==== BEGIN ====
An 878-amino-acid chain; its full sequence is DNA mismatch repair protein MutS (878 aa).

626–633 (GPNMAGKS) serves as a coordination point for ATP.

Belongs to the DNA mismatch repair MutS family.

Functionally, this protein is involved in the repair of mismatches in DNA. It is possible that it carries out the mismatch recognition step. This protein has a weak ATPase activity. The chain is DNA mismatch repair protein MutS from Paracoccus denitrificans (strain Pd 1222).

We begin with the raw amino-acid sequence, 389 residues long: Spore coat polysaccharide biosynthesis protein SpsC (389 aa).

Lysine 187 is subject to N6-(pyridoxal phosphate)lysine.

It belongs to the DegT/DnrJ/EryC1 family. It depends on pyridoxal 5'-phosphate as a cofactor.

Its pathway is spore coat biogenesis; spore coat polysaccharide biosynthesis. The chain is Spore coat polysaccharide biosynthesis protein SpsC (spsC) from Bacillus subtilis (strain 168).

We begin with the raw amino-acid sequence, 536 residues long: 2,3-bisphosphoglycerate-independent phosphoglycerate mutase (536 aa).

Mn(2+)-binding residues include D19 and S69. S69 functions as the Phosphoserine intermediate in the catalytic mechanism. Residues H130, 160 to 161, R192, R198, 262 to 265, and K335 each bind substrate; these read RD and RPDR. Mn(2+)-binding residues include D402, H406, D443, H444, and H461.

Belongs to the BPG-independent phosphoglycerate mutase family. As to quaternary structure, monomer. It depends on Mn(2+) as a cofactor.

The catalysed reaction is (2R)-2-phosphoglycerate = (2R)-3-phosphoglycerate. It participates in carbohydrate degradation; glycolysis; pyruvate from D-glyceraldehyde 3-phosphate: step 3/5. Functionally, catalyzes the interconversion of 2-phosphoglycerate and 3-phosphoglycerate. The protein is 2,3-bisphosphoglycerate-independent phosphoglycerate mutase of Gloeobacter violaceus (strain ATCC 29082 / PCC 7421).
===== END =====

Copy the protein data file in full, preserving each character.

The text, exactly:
An 878-amino-acid chain; its full sequence is DNA mismatch repair protein MutS (878 aa).

626–633 (GPNMAGKS) serves as a coordination point for ATP.

Belongs to the DNA mismatch repair MutS family.

Functionally, this protein is involved in the repair of mismatches in DNA. It is possible that it carries out the mismatch recognition step. This protein has a weak ATPase activity. The chain is DNA mismatch repair protein MutS from Paracoccus denitrificans (strain Pd 1222).

We begin with the raw amino-acid sequence, 389 residues long: Spore coat polysaccharide biosynthesis protein SpsC (389 aa).

Lysine 187 is subject to N6-(pyridoxal phosphate)lysine.

It belongs to the DegT/DnrJ/EryC1 family. It depends on pyridoxal 5'-phosphate as a cofactor.

Its pathway is spore coat biogenesis; spore coat polysaccharide biosynthesis. The chain is Spore coat polysaccharide biosynthesis protein SpsC (spsC) from Bacillus subtilis (strain 168).

We begin with the raw amino-acid sequence, 536 residues long: 2,3-bisphosphoglycerate-independent phosphoglycerate mutase (536 aa).

Mn(2+)-binding residues include D19 and S69. S69 functions as the Phosphoserine intermediate in the catalytic mechanism. Residues H130, 160 to 161, R192, R198, 262 to 265, and K335 each bind substrate; these read RD and RPDR. Mn(2+)-binding residues include D402, H406, D443, H444, and H461.

Belongs to the BPG-independent phosphoglycerate mutase family. As to quaternary structure, monomer. It depends on Mn(2+) as a cofactor.

The catalysed reaction is (2R)-2-phosphoglycerate = (2R)-3-phosphoglycerate. It participates in carbohydrate degradation; glycolysis; pyruvate from D-glyceraldehyde 3-phosphate: step 3/5. Functionally, catalyzes the interconversion of 2-phosphoglycerate and 3-phosphoglycerate. The protein is 2,3-bisphosphoglycerate-independent phosphoglycerate mutase of Gloeobacter violaceus (strain ATCC 29082 / PCC 7421).